The principal of Prince Philip’s former boarding school has paid tribute to him following his death, saying he had “immensely strong character”, The Times reports.
Gordonstoun School in Moray, Scotland educated three generations of the royal family — including the Duke of Edinburgh, who was one of the first pupils to attend, at the age of 13.
Lisa Kerr, principal of Gordonstoun, said the duke “had an immensely strong character, combined with a unique sense of fun, infectious optimism and strong sense of duty”.
She said: “More than anything, he understood and was hugely supportive of Gordonstoun’s educational ethos, of not only fulfilling academic potential but also of developing life skills through experiences outside the classroom including sailing and community service.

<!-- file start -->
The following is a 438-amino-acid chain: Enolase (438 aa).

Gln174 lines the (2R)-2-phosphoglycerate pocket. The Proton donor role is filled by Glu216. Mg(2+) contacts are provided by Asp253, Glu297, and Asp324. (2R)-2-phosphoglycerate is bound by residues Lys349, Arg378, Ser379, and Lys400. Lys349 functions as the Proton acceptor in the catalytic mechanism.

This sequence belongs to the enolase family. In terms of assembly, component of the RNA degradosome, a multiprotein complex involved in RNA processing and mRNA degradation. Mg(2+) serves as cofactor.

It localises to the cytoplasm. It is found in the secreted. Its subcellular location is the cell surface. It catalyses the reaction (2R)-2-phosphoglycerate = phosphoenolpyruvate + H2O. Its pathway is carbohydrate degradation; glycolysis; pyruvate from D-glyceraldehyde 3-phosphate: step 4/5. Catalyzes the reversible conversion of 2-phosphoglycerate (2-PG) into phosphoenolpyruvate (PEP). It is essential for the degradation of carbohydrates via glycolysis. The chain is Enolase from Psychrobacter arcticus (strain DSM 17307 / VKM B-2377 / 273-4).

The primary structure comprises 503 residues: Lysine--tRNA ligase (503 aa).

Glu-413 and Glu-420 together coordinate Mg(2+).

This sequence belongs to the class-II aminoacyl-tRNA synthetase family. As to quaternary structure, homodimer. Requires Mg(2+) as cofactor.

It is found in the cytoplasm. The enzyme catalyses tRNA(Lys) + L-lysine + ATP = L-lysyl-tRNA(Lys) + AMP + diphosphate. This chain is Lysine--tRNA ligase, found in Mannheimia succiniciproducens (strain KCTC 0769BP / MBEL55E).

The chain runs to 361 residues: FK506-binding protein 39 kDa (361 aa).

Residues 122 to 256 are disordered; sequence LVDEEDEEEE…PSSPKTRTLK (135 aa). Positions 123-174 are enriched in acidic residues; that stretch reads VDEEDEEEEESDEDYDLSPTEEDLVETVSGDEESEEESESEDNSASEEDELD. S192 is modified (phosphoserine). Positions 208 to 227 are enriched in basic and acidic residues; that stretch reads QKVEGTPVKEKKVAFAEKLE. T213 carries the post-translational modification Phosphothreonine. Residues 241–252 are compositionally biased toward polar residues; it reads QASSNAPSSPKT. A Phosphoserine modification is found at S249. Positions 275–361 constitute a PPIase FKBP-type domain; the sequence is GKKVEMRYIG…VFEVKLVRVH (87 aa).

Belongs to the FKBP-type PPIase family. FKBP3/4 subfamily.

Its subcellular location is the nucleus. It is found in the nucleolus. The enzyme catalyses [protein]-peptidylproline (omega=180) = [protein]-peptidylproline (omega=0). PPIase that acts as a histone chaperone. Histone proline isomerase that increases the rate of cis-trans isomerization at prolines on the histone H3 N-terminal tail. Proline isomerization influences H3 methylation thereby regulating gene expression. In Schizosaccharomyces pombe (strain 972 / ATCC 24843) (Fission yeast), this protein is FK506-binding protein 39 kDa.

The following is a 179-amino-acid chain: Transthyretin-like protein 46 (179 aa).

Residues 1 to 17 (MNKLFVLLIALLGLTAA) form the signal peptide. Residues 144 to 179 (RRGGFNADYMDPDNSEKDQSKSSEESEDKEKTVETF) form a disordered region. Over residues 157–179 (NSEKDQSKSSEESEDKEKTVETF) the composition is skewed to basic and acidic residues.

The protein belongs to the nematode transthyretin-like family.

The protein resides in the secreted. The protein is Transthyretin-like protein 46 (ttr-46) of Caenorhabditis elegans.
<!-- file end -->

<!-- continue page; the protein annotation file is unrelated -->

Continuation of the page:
“We are immensely grateful for his support over the years and his presence and support in the school’s life will be sorely missed.”
Princes Charles, Andrew and Edward as well as Princess Anne’s children Zara and Peter were also educated at Gordonstoun.
The £40,000 per year school was founded in 1934 by Kurt Hahn, a Jewish exile who fled Nazi Germany.
Hahn was behind the original idea for what became the exceedingly popular Duke of Edinburgh Award scheme. Thousands of young people from all backgrounds now benefit from the scheme, which aims to build character and a sense of direction and public service.